Puppies have many different requirements in their dietary needs, compared to adult dogs, as not only do they need maintenance nutrition to support their crazy puppy lifestyles, they need higher ratios and quantities of certain vitamins and minerals to support growth and development of their little bodies, plus they have higher calorie needs and faster metabolisms.
Breed & Energy Requirements For Your Puppy
All puppies need extra considerations for growth, but with the great variety in size of different dog breeds, there are specific requirements amongst different breeds also that must be met to allow the best development. Large breeds grow far faster than small breeds so providing them with additional joint support and essential omega 3s and 6s are factored into their diets. In general, it is recommended to feed puppies a breed appropriate puppy food till they reach ~1year old, as this is the average time their skeletons take to fully develop, and they can then be transitioned onto a breed appropriate adult formula.
Certain breeds such as large and giant breeds (E.g, German shepherds, Great Danes and Irish Wolfhounds) can take longer for their skeletons to fully develop, so in general it is recommended to continue puppy food till these dogs are closer to 1 and a half years old.
Without a breed/size appropriate puppy formulated diet pups are far more susceptible to joint and limb deformities, poor growth including ligament and muscular issues can even affect their general health and immune system.
Nutritional Considerations For Your Puppy
Commercial puppy foods are formulated to mimic your pup’s natural diet and provide the precise balance of protein, carbohydrates, fats, vitamin and mineral requirements that your pup requires.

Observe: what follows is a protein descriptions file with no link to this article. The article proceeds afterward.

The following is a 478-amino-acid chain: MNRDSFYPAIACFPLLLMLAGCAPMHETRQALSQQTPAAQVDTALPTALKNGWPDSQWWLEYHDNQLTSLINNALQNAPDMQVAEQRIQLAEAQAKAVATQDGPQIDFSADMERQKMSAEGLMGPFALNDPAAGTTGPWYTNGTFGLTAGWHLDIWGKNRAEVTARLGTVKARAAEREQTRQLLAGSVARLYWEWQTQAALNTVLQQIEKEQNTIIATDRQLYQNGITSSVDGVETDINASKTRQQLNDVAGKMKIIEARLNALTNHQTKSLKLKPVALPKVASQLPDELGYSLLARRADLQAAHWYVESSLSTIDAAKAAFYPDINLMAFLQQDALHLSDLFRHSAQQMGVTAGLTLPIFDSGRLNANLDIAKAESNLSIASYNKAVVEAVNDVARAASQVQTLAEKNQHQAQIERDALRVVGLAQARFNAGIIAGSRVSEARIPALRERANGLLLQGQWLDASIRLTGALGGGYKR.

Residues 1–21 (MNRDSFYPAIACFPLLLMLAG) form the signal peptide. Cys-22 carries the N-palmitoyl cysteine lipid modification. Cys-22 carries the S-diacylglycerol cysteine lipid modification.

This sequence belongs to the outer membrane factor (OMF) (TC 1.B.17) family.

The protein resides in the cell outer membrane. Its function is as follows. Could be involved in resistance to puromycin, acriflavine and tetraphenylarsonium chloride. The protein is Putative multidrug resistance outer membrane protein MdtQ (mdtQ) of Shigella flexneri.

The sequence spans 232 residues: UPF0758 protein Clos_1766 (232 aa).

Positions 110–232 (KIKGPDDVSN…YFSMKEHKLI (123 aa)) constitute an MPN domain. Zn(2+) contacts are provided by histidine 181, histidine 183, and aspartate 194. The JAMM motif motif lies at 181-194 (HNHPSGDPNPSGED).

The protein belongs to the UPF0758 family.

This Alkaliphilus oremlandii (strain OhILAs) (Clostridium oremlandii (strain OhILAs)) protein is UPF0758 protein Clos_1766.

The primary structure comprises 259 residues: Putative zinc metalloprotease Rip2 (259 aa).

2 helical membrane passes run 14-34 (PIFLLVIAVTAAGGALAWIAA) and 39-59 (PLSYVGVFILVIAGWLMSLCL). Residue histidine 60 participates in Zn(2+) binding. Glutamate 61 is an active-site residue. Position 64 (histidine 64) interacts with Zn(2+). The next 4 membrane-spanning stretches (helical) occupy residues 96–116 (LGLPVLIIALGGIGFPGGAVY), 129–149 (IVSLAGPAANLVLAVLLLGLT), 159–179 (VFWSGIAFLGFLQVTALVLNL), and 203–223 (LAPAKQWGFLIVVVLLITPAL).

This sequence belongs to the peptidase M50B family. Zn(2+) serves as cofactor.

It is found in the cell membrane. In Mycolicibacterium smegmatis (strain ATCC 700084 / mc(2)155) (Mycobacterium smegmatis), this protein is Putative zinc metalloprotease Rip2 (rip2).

Commercially balanced food comes in both wet and dry versions. Whether you choose wet or dry is a matter of preference for you and your pup. There are many forms including dog rolls, canned food and frozen raw complete meals for example. It is worth noting that dry food can be helpful to maintain dental health and though we recommend additional care to help with teeth regardless, they will need even more care required to maintain dental care if they are on a 100% wet diet as there is no resistance or abrasive chewing action required, so plaque and tartar builds up fast.
Often a mixed diet works best, providing variety, with many people opting for a predominantly dry diet with some wet food and training treats, dental chews and such added in.
Your puppy does not need any additional home-cooking or meat on top of these balanced diets, as they contain everything your little one needs. Once your puppy is an adult, if you would like to home cook, there are balanced options out there such as “Project Nosh”, available at Petbarn, which provides recipes and supplements to add to home cooked food to make sure it is complete and balanced, however there is no puppy formula available at this stage.
For more information about selecting the right option for your pup, check out our article on how to pick the perfect food for your new puppy.
Digestibility of Puppy Food
A high-quality diet is always best, as poorer quality diets often are higher in salt, carbohydrates and poorly digestible components, so even though they do meet the minimum requirements needed to provide nutrition, the extras in them can contribute to weight gain, gut upsets and other issues.
Better quality foods are more easily absorbed by your pup’s digestive system, as they contain less “fillers”, so more of the food volume is high quality and digestible. This means better nutrition for your pup and less amount of stool (plus generally less smelly stool).